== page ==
China under Xi Jinping has been making efforts to spread its influence among (and therefore, challenge) key members of the liberal order especially the Anglosphere led by the US and the United Kingdom.[51] This is being done through a systematic strategy and via multiple pathways. First, the CCP: even private companies have come under its radar as party committee members sit in their decision-making bodies.[52] Importantly, CCP has been empowered in recent years to use enormous amounts of state  resources (estimated at US$ 10 billion per year) to continue its influence operations abroad.[53] Second, a significant development under Xi’s tenure is the heightened role of the once marginalised United Front Work Department, called ‘Magic Weapon’ by anlaysts[54] in launching ‘influence operations’ abroad.  To intensify these operations, Xi has elevated United Front to co-opt Chinese diasporas and build relationships with Western sources so as to ensure the “foreign serve” the CCP well.[55]

In a growing number of cases, United Front-funded NGOs have embedded within the Chinese diaspora in the US, Canada, Australia, New Zealand and Europe.[56] Finally, CCP and United Front-connected funding is finding its ways into the realms of idea production, influencing think tanks and premier universities, NGOs, newspapers and other related media outlets in these regions.[57] The net outcomes of such influence operations by CCP and United Front are revealing.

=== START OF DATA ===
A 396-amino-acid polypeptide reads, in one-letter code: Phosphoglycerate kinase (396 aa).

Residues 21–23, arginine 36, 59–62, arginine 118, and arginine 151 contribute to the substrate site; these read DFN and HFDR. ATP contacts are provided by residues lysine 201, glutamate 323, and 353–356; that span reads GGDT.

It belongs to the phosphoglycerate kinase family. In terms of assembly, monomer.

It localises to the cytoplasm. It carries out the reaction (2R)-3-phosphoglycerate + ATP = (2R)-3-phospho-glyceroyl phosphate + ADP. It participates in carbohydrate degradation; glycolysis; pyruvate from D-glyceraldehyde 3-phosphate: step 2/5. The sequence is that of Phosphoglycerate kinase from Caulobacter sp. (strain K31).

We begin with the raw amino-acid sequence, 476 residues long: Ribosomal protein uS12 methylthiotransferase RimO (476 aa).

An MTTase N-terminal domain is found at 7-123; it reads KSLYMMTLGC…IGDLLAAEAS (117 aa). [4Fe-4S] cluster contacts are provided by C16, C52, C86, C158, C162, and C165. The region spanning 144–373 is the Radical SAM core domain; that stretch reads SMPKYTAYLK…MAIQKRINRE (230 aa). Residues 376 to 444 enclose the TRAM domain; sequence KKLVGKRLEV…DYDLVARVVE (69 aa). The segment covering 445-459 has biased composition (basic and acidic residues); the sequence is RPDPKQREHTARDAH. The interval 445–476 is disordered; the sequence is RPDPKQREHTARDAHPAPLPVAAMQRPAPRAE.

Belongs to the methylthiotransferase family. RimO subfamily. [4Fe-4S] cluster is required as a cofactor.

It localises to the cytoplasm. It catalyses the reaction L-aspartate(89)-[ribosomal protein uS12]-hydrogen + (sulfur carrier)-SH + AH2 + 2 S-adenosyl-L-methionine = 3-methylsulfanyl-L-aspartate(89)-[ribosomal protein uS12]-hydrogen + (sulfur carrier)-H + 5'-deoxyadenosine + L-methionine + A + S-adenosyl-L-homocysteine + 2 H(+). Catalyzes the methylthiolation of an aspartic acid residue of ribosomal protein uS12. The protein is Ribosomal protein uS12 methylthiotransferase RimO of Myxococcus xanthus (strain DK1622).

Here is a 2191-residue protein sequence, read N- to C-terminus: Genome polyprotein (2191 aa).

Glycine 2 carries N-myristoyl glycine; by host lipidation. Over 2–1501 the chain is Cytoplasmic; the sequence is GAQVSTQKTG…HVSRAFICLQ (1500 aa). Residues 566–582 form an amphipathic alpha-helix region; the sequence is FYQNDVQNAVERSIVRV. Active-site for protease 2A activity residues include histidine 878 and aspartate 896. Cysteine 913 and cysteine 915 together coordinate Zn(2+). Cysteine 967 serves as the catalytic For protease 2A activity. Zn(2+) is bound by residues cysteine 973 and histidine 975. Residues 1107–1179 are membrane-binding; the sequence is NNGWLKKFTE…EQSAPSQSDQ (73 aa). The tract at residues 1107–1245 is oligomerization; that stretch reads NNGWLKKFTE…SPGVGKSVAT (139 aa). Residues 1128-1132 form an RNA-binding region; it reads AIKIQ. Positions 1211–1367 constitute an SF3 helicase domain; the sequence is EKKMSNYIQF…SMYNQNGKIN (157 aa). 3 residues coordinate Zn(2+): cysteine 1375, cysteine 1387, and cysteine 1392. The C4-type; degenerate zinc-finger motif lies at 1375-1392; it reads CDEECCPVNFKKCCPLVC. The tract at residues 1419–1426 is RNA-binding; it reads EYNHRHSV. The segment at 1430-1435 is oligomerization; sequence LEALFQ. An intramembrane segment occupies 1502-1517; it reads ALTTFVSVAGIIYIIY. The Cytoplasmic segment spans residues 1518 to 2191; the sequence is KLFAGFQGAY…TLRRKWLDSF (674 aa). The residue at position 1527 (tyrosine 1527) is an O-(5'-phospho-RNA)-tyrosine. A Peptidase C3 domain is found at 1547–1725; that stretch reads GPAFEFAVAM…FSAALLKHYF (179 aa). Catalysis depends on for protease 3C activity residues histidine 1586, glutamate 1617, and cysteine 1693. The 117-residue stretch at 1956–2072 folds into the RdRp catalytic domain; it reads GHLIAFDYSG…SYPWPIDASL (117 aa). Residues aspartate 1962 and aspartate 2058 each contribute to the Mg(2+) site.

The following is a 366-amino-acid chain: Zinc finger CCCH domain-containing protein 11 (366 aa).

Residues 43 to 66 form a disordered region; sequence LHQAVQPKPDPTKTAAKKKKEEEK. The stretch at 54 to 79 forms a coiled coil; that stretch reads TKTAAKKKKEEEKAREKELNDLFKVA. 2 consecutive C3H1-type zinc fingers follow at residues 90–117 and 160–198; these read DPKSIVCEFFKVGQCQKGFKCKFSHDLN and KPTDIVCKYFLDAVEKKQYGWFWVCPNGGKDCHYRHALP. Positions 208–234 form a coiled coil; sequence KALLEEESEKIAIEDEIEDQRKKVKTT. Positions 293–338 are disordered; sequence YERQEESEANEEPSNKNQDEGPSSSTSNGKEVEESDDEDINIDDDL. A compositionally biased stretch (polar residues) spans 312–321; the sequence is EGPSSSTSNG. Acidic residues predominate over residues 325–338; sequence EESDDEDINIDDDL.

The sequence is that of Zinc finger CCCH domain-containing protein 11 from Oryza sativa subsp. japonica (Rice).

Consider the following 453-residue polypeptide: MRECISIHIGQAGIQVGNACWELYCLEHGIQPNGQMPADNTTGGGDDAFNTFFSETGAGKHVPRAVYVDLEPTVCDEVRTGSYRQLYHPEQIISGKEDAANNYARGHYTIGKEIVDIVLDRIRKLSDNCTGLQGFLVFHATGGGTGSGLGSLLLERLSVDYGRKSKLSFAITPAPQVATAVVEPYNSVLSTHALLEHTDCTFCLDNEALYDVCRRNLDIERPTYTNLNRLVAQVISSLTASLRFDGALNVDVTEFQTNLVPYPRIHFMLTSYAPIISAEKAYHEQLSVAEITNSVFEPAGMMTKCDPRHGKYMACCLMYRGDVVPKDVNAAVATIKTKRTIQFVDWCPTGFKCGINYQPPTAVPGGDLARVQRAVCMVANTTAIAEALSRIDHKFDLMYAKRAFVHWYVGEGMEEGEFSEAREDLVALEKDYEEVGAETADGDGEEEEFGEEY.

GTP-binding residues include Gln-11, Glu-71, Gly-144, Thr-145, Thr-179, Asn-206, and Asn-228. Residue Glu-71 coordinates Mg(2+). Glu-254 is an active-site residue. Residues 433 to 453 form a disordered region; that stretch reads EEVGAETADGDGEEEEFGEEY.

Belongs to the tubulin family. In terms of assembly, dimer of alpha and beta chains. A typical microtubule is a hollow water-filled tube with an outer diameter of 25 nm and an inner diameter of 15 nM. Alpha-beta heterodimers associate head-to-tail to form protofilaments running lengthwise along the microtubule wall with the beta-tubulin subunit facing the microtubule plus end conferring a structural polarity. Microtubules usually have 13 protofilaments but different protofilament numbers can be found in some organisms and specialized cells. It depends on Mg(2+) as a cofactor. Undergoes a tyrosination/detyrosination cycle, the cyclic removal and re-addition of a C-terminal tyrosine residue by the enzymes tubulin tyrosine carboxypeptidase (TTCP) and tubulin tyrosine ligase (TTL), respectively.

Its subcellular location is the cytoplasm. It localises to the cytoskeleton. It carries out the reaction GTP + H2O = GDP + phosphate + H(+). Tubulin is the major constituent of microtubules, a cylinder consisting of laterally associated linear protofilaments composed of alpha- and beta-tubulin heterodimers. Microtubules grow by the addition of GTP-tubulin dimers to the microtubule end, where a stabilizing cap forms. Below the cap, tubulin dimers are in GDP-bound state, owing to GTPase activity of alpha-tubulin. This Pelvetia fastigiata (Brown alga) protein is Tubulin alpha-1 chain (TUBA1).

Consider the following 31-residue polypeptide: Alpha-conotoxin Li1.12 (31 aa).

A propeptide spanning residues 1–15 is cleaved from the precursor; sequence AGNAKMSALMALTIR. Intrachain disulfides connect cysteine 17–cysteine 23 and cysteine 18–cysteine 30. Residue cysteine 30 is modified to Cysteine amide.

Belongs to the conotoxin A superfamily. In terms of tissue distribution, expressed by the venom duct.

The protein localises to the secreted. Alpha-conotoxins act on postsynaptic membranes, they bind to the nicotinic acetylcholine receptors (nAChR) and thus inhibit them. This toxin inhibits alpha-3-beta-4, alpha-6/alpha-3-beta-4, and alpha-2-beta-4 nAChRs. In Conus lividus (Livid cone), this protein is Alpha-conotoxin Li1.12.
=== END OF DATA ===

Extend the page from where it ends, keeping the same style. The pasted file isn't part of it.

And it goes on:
The most striking case of Chinese influence operations in recent years is that in Australia. Investigations by Fairfax Media and ABC brought to light CCP’s alleged role in trying to buy up influence through political donations. Sam Dastyari, an influential Labour Party MP, has had to resign after it was revealed that a Chinese donor had paid for his personal debts.  Dastyari was seen arguing with his party to “respect” China’s claims in the South China Sea dispute, apart from persuading his party’s foreign affairs spokesperson to avoid meeting a pro-democracy activist in Hong Kong.

While the focus of press attention has been on Australia, China’s attempts to buy political influence abroad cut across many regions of the world. For instance, the CCP has tried to meddle in the New Zealand Parliament. As reported by the Financial Times, a China-born MP serving in New Zealand’s key parliamentary select committee on foreign policy, defence and trade had spent 15 years in Chinese military intelligence.[58]   There are also reports that suggest a near-complete takeover of Chinese-language media in these two Western democracies.[59]